Scrolling down my Facebook home page, I was delighted to see the above photo. Those are my towels drying on the clothesline in my back yard. Weeks earlier, I’d posted said photo on the fan page of Project Laundry List. To quote it’s website, “Project Laundry List is making air-drying and cold-water washing laundry acceptable and desirable as simple and effective ways to save energy.”
Make It and Mend It, a blog dedicated to “making small changes to our lives that have a ripple effect and influence the world we live in,” then wrote an article about Project Laundry List, using the photo of my towels.
Isn’t it wonderful something so simple has become so heralded? In an age of economic concerns and energy conservation, clotheslines have become chic again.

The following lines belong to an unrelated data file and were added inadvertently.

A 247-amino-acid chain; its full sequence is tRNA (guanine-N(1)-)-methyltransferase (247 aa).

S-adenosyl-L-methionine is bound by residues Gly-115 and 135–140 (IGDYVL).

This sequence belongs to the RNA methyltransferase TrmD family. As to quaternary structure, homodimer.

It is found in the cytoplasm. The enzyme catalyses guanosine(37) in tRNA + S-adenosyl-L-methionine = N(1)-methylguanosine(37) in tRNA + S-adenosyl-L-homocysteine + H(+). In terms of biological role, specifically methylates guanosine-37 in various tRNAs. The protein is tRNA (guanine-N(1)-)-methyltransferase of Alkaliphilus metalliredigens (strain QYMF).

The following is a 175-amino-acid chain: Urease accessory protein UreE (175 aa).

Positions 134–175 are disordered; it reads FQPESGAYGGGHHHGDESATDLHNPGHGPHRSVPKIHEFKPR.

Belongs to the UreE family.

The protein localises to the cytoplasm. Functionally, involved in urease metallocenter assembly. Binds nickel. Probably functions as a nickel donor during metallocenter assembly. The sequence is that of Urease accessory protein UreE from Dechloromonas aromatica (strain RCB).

Growing up, everyone hung laundry out to dry. I remember playing hide and seek with Mom as she hung out the wash. My brother joined in, running after me. The two of us would peek in and out among the sheets. As the sheets dried, they would billow out. I’d imagine them to be great sails on ancient ships, ready to carry me to brave adventures.
After sufficient time, Mom would proclaim, “I’ve got to bring in the sheets.” She would go to the line, returning with white sails perfumed with sunshine.
It was a simple kind of magic.
In my five-year old soprano voice, I’d sing “Bringing in the sheets! Bringing in the sheets! We shall come rejoicing, bringing in the sheets!” Suppressing overwhelming desire to burst out laughing, Mom told me “No, it’s ‘Bringing in the sheaves!’” My young mind could not grasp the idea of gleeful wheat gathering, but there was something wonderful and romantic about bringing in the sheets. Something worth singing about.